Back Roads

 
Magnolia Sky by Susan Crandall
(Warner, $5.99, PG) ISBN 0-446-61410-6
****
The fans Susan Crandall collected with her first book will be delighted with Magnolia Sky. There are weaknesses, but they emerge late and wonít spoil your enjoyment of the majority of the story.

Luke Boudreau is in Mississippi to see the mother of his buddy, Calvin Abbott, who died in a covert action under Lukeís command. Luke is newly out of the hospital and still recovering from his own considerable injuries. He feels he owes Mrs. Abbott his personal condolences; Calvin died protecting him and he feels responsible for his friendís death.

Luke is astonished to find two Mrs. Abbotts: Calvinís mother, and the wife he never once mentioned he had. Lukeís guilt is instantly compounded by the attraction he feels for Analise Abbott, and the fact that he knows Calvin was not faithful to her.

Analise carries her own load of shame. Even without knowing about Calvinís infidelities, their marriage was not a happy one. They married hastily and, for Analise, it was a way to escape the stultifying upper-crust life of her aloof grandmother. Although Calvin wasnít around much, she found a warm, loving home with his widowed mother, Olivia, and younger brother, Cole.

Analise returns Lukeís reluctant attraction and is horrified when Olivia encourages him to stick around. Her discomfort is compounded by the fact that Cole, who hero-worshipped his older brother, changes under Lukeís influence. Angry and grieving, the teenaged Cole was rapidly getting beyond the control of Olivia and Analise. He seems to respond positively to having a male role model around, however, particularly one who speaks so well of his dead brotherís courage.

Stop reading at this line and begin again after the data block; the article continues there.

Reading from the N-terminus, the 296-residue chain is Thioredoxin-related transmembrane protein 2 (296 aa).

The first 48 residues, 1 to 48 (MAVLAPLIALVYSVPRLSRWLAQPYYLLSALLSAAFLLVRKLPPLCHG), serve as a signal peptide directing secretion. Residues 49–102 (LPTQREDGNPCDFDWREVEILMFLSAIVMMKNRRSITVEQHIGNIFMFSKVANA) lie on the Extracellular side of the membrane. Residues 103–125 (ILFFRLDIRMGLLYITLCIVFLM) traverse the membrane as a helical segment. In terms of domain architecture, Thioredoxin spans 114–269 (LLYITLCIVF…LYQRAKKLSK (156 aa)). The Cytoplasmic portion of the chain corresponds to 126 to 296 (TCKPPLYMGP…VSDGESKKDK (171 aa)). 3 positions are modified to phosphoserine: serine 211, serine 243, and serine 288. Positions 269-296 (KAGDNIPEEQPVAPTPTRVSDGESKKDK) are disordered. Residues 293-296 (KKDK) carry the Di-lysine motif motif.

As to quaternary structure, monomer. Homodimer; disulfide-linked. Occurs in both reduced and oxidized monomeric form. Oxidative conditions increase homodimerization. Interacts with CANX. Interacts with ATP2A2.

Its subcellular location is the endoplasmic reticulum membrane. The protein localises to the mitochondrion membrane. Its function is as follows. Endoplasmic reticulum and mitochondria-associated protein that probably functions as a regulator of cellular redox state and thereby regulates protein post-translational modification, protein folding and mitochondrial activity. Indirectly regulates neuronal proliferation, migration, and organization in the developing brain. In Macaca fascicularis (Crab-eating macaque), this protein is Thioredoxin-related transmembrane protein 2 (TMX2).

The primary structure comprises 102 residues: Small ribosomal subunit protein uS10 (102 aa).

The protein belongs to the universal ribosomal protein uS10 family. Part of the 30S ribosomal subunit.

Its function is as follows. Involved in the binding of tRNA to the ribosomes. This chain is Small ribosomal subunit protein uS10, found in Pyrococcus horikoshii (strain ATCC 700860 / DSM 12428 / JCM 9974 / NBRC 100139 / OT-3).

There have also been some disturbing occurrences around the Abbott home recently, and it appears that someone may be stalking Analise. Luke feels he owes it to the family to provide the protection he could not give Calvin.

One of the great strengths of this book is the cast of secondary characters. Both Cole and Olivia are realistic and fully rounded, and romance blooms for Cole as well, as part of his maturing process. There is a credible choice of potential villains, and the author does a good job of keeping us guessing on several developments.

Although this isnít a particularly original storyline, the author breaths life into it, engaging the reader with these characters and their problems from the outset. Neither Analise nor Luke believes that they could ever find happiness in a relationship only made possible by Calvinís death. But circumstances, and their own senses of responsibility, keep pushing them into proximity; their feelings cannot help but grow.

I appreciated the gradual growth of the attachment between the hero and heroine. Rather than letting lust drive them into bed, the author allows the demands of their personalities to set the pace.

Lukeís feelings of guilt and responsibility stay strong, but, as he becomes more enmeshed in the Abbottsí lives, he develops enough to keep us interested in his character. I wish I could say the same about Ana, but her self-flagellation wears thin. Eventually, what looked like familial devotion started to feel like martyrdom. It wasnít really about Ana giving her family what they needed, it was about Ana getting what she needed from them. When a serious crisis occurs, Ana becomes determined that everyone will do what she wants them to do, without consideration for their own needs.

I kept waiting for Ana to gain some kind of self knowledge, but it doesnít happen. And I was furious when I found out exactly what it was that Ana felt guilty about. There are lots of things I would have accepted unquestioningly as the source of her angst, but the one the author chose makes her look like an idiot. I canít tell you what it was, of course, because thankfully the author saved this little revelation until nearly the end of the book, but I can tell you that if Iíd had this bulletin sooner the book would have hit the wall.

In spite of the disappointing finish, I can recommend this book as an engaging and entertaining read and Iíll look forward to Ms. Crandallís next effort.

-- Judi McKee


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